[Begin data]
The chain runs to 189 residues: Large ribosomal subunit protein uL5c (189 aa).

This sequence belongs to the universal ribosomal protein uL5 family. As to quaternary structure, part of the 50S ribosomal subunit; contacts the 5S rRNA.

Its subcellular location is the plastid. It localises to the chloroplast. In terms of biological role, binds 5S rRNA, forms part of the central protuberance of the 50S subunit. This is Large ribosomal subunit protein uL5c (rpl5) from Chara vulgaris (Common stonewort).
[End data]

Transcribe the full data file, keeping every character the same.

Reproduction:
The chain runs to 189 residues: Large ribosomal subunit protein uL5c (189 aa).

This sequence belongs to the universal ribosomal protein uL5 family. As to quaternary structure, part of the 50S ribosomal subunit; contacts the 5S rRNA.

Its subcellular location is the plastid. It localises to the chloroplast. In terms of biological role, binds 5S rRNA, forms part of the central protuberance of the 50S subunit. This is Large ribosomal subunit protein uL5c (rpl5) from Chara vulgaris (Common stonewort).